CBN urges financial institutions to accept, recommend PAPSS to businesses in Nigeria

The Governor of the Central Bank of Nigeria (CBN), Godwin Emefiele, has said that the financial institutions under its jurisdiction will accept the Pan-African Payment and Settlement System (PAPSS) and recommend it to businesses across Nigeria.

Emefiele said this in Accra, Ghana, during the recent launch of PAPSS.

The CBN governor described PAPSS as a breakthrough achievement for the continent, saying it would help facilitate trade and enhance payment gateways across West Africa.

Speaking at the event, Emefiele said, “CBN will ensure the financial institutions under its jurisdiction accept PAPSS and recommend it to businesses across Nigeria.”

According to Emefiele, the new payment method will aid in the formalisation of trade on the continent, as well as benefit households, businesses, and financial institutions.

With the infrastructure supplied by PAPSS, he estimates that intra-African trade will expand to 35 per cent from 15 per cent in the next five years.

He also mentioned that, given the rapid rate of digitalisation in financial services, the PAPSS could be a potential platform for boosting e-commerce in Africa.

“Businesses can be assured of an efficient and reliable payment gateway that supports the instant flow of funds and relatively the use of safe payment channels that usually comes at a high cost to households and businesses.

“Prior to the launch of PAPSS, settlements for Intra-Africa trade required a third currency and a non-African correspondent bank. This resulted in an estimated loss of close to $5bn annually and undermined trade in African countries. The launch of PAPPS gives fresh opportunities and aspirations for the African continent. It will simplify cross-border transactions, reduce third currencies for intra-African transactions and remove the need for correspondent banks and ultimately amplify Intra trade significantly,” he said.

The PAPSS was officially launched as a pan-African payment and settlement platform for commercial use on Thursday, January 13, 2022 in Ghana following the operational roll-out of the platform on Tuesday, September 28, 2021.

The PAPSS Governing Council chaired by Nigeria’s CBN Governor, Godwin Emefiele, and the PASS Management Board chaired by Benedict Oramah, have expressed optimism on the prospects of the platform for Africa.

It is a centralised payment and settlement infrastructure developed to bolster the implementation of trading in local currencies within the African markets.

Thus, facilitators of the PAPSS infrastructure intend to eliminate or at best significantly reduce the costs of currency conversion and the high settlement cost in Africa.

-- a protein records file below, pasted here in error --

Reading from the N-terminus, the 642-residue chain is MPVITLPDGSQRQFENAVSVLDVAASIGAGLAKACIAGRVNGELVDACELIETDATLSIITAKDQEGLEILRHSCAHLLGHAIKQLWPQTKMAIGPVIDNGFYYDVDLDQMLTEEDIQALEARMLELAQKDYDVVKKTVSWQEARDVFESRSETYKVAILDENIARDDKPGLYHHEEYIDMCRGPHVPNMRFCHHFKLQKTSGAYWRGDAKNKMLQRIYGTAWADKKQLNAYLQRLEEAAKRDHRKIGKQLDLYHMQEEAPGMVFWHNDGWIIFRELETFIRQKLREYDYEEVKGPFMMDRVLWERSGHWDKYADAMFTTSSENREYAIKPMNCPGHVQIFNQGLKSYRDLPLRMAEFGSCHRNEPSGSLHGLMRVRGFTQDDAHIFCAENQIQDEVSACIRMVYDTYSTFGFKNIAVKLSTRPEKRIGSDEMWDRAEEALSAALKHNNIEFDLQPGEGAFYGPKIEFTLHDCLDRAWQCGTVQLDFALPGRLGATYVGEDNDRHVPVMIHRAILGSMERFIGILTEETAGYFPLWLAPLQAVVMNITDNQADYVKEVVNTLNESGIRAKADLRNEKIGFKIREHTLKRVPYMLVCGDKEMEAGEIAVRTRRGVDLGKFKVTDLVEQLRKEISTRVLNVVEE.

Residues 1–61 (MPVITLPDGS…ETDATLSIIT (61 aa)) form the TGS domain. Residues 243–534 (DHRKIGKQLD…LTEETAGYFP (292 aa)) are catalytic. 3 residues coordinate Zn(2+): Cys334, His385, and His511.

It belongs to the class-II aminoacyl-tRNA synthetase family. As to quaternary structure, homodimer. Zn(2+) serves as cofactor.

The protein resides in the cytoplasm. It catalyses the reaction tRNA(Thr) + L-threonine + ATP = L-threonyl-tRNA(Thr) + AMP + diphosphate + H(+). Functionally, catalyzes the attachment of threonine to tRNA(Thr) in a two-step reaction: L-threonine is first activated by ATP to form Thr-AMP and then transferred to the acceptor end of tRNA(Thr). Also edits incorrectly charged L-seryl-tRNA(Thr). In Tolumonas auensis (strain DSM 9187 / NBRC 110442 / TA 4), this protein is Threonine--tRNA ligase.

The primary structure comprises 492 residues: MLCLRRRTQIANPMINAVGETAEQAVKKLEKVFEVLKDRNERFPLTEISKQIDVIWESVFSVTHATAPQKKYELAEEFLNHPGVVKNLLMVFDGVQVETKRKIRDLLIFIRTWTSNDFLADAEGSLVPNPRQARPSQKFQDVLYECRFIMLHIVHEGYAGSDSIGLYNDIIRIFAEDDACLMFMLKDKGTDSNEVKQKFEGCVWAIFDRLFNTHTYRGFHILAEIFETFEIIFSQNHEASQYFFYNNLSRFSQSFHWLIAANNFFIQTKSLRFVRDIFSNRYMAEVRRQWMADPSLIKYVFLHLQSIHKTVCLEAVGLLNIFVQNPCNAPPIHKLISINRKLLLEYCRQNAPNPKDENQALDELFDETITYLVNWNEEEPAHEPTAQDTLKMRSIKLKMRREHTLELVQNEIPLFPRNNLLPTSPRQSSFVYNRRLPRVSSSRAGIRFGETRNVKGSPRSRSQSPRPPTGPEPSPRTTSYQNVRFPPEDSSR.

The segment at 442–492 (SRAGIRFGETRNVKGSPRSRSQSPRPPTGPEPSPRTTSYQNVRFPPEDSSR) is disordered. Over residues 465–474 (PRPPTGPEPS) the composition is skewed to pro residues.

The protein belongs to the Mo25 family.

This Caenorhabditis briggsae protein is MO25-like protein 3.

The African Continental Free Trade Area (AfCFTA) secretariat and the African Export-Import Bank (Afreximbank) are the main organisations behind the PAPSS.


The system also garners support from leading financial institutions in the continent. While Afreximbank is the main settlement agent in collaboration with participating Central Banks in Africa, the African Continental Free Trade Area (AfCFTA) secretariat, with the endorsement of the African Union (AU), would facilitate the implementation of the payment infrastructure.

On how it works, experts say those who have settlement accounts with relevant central banks would issue direct credit instruction to initiate settlement on the real-time gross settlement (RTGS) systems of the central banks and the PAPSS.

Then, the RTGS credits the pre-funded account of the direct participant and alerts the PAPSS platform. The PAPSS, in turn, credits the clearing account of the direct participants. Indirect participants -those without RTGS account- must leverage sponsorship agreement to fund or defund their clearing accounts through the direct participants.

Owing to the high speed of the real-time payment process, PAPSS must guarantee that funds are available to complete the originator’s transaction before effecting the movement of debits and credits between participants’ accounts. Invariably, the participants must agree to a pre-funding arrangement.

Overall, analysts at Proshare Limited said the Pan-African Payment and Settlement System is set to resolve one of the main challenges in the implementation of the AfCFTA and intra-African trade.

The infrastructure would enable effective and efficient flow of funds securely across Africa, minimising risk, and saving multi-billion dollars in payment and settlement charges, thereby boosting intra-Africa trade.


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